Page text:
Outdoors

Nexus off-road camper fends off unfriendly terrain, laser-projects movies at camp

Nexus off-road camper fends of...
Ultimate Nexus camping trailer
Ultimate Nexus camping trailer
View 12 Images
The Nexus interior has a king-size bed, leather sofa, sound system and galley
1/12
The Nexus interior has a king-size bed, leather sofa, sound system and galley
A look at the Nexus galley with its two-burner stove, sink, refrigerator and carbon fiber countertop 
2/12
A look at the Nexus galley with its two-burner stove, sink, refrigerator and carbon fiber countertop 
The Nexus relies on a tough, off-road-ready build to reach distant campsites
3/12
The Nexus relies on a tough, off-road-ready build to reach distant campsites
The galley includes a large shelf
4/12
The galley includes a large shelf
Ultimate Nexus camping trailer 
5/12
Ultimate Nexus camping trailer 
Ultimate says its trailers take about five minutes to set up
6/12
Ultimate says its trailers take about five minutes to set up
Ultimate Nexus camping trailer 
7/12
Ultimate Nexus camping trailer 
Ultimate Nexus camping trailer 
8/12
Ultimate Nexus camping trailer 
Ultimate Nexus camping trailer
9/12
Ultimate Nexus camping trailer
Ultimate builds its trailers for rough, dirty, wet terrain (not the Nexus pictured)
10/12
Ultimate builds its trailers for rough, dirty, wet terrain (not the Nexus pictured)
Ultimate Nexus camping trailer
11/12
Ultimate Nexus camping trailer
Ultimate Nexus camping trailer
12/12
Ultimate Nexus camping trailer
View gallery - 12 images

Australia is known for camping trailers that are tough and Outback-ready on the outside, soft and luxurious on the inside, as evidenced quite well by hard-sided caravans like the Lotus Tremor and Bruder EXP-6. Ultimate Off-Road Campers builds pop-up trailers with that very same combination, and it recently launched its most impressive effort to date. The Nexus trailer rides compact and streamlined, and pops open at camp to reveal luxuries like leather furniture, a premium sound system and an indoor laser projector for showing movies hundreds of miles from the nearest theater.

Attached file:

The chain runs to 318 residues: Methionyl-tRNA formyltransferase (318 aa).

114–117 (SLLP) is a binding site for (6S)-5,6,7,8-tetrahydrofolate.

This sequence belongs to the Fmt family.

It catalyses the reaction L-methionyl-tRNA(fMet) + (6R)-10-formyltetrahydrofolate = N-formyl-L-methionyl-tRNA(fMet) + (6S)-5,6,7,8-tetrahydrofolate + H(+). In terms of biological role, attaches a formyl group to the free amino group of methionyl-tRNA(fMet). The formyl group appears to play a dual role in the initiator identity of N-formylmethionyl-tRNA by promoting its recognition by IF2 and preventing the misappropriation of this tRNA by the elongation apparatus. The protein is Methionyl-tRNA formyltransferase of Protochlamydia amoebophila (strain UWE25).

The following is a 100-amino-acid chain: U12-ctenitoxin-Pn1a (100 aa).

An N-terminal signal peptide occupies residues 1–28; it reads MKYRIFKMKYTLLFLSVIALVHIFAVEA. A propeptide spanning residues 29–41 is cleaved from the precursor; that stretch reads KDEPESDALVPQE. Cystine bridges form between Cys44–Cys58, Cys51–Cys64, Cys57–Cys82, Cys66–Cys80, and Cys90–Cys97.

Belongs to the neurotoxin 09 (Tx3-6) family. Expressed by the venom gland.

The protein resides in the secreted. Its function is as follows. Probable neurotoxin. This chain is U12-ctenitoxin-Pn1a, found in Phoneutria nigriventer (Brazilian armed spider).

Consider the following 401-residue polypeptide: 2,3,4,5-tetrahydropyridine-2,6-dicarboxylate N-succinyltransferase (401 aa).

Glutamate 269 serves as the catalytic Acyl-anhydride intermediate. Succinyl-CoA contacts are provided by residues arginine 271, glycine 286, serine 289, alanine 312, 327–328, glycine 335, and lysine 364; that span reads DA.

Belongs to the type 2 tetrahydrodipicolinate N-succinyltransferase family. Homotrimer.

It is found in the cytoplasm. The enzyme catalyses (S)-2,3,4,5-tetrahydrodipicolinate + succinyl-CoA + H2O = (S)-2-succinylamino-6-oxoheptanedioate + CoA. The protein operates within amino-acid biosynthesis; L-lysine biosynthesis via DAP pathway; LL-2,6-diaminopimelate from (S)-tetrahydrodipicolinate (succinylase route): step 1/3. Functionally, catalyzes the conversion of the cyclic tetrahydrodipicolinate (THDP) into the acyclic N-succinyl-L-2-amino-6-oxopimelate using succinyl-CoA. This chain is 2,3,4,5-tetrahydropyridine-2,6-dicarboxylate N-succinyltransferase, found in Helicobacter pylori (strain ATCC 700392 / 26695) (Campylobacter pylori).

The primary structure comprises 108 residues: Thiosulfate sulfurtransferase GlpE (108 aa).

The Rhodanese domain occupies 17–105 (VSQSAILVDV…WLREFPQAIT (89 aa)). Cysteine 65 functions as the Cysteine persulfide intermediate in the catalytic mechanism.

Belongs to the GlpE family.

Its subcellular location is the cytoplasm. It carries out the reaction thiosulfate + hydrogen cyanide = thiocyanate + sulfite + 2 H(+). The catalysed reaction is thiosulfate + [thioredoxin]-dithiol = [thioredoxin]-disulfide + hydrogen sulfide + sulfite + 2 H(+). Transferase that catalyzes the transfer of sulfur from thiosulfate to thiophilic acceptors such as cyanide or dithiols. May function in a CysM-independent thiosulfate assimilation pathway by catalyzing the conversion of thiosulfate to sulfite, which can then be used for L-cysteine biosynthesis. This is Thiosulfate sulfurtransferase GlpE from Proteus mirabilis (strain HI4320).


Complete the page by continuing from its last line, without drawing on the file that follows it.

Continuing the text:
Ultimate explains that it used all of its two decades of experience in designing, tweaking and selling camping trailers when developing the 14.1-foot-long (4.3 m) Nexus, its new flagship. It relied on its tried-and-true off-road-capable construction, light, aerodynamic design and cozy interior layout, while adding a longer list of standard and available features to raise the bar.

Since we've never covered an Ultimate Off-Road Camper before, we'll start with the build features that set the Nexus apart from the pop-up you might see atop blacktop at a national or state park. Ultimate designs its trailers for off-road travel, and not just dipping a few tire knobs in a puddle on a dusty washboard road, but wading through the river, climbing over rocks and wheeling through sand on the way to the makeshift remote campsite of your choosing.

Ultimate builds its trailers for rough, dirty, wet terrain (not the Nexus pictured)
Ultimate builds its trailers for rough, dirty, wet terrain (not the Nexus pictured)

The Nexus chassis is of Duragal steel construction, and the independent trailing arm suspension relies on long-travel coil springs and off-road shocks. The trailer has 22 in (570 mm) of ground clearance, and large 20-in alloy wheels shod in Cooper S/T Maxx 285/55/20 tires.

Up above, a curvy composite body keeps airflow smooth and fuel economy up. It also provides a watertight, dust-tight shell over top the fold-out cabin and equipment inside, ensuring that no matter what you drag it through, it's ready to cook, sleep, eat and lounge upon arrival.